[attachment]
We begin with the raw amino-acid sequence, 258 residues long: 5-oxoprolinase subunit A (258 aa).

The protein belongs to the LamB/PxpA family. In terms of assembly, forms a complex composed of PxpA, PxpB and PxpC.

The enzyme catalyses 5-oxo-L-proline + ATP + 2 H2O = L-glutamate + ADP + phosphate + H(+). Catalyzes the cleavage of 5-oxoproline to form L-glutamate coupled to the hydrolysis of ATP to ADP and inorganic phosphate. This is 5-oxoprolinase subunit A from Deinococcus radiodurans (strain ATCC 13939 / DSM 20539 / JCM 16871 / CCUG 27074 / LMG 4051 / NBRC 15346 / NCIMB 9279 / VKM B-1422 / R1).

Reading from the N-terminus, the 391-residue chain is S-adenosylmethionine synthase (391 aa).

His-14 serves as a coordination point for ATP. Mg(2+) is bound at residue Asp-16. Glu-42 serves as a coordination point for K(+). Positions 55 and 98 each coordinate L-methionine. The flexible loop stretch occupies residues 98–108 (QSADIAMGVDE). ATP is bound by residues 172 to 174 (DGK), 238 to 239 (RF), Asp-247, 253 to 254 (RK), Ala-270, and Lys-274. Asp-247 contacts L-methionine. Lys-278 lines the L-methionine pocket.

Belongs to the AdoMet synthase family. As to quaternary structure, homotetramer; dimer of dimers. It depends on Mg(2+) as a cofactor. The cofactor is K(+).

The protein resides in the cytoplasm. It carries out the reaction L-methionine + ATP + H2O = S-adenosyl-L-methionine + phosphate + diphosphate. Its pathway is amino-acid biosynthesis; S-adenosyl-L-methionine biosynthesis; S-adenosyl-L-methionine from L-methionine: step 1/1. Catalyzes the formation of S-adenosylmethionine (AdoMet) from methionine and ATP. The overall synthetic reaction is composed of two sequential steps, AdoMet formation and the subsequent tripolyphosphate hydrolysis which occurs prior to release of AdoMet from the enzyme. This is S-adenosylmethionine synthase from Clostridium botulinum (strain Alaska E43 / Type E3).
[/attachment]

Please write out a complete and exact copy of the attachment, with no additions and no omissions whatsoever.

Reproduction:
We begin with the raw amino-acid sequence, 258 residues long: 5-oxoprolinase subunit A (258 aa).

The protein belongs to the LamB/PxpA family. In terms of assembly, forms a complex composed of PxpA, PxpB and PxpC.

The enzyme catalyses 5-oxo-L-proline + ATP + 2 H2O = L-glutamate + ADP + phosphate + H(+). Catalyzes the cleavage of 5-oxoproline to form L-glutamate coupled to the hydrolysis of ATP to ADP and inorganic phosphate. This is 5-oxoprolinase subunit A from Deinococcus radiodurans (strain ATCC 13939 / DSM 20539 / JCM 16871 / CCUG 27074 / LMG 4051 / NBRC 15346 / NCIMB 9279 / VKM B-1422 / R1).

Reading from the N-terminus, the 391-residue chain is S-adenosylmethionine synthase (391 aa).

His-14 serves as a coordination point for ATP. Mg(2+) is bound at residue Asp-16. Glu-42 serves as a coordination point for K(+). Positions 55 and 98 each coordinate L-methionine. The flexible loop stretch occupies residues 98–108 (QSADIAMGVDE). ATP is bound by residues 172 to 174 (DGK), 238 to 239 (RF), Asp-247, 253 to 254 (RK), Ala-270, and Lys-274. Asp-247 contacts L-methionine. Lys-278 lines the L-methionine pocket.

Belongs to the AdoMet synthase family. As to quaternary structure, homotetramer; dimer of dimers. It depends on Mg(2+) as a cofactor. The cofactor is K(+).

The protein resides in the cytoplasm. It carries out the reaction L-methionine + ATP + H2O = S-adenosyl-L-methionine + phosphate + diphosphate. Its pathway is amino-acid biosynthesis; S-adenosyl-L-methionine biosynthesis; S-adenosyl-L-methionine from L-methionine: step 1/1. Catalyzes the formation of S-adenosylmethionine (AdoMet) from methionine and ATP. The overall synthetic reaction is composed of two sequential steps, AdoMet formation and the subsequent tripolyphosphate hydrolysis which occurs prior to release of AdoMet from the enzyme. This is S-adenosylmethionine synthase from Clostridium botulinum (strain Alaska E43 / Type E3).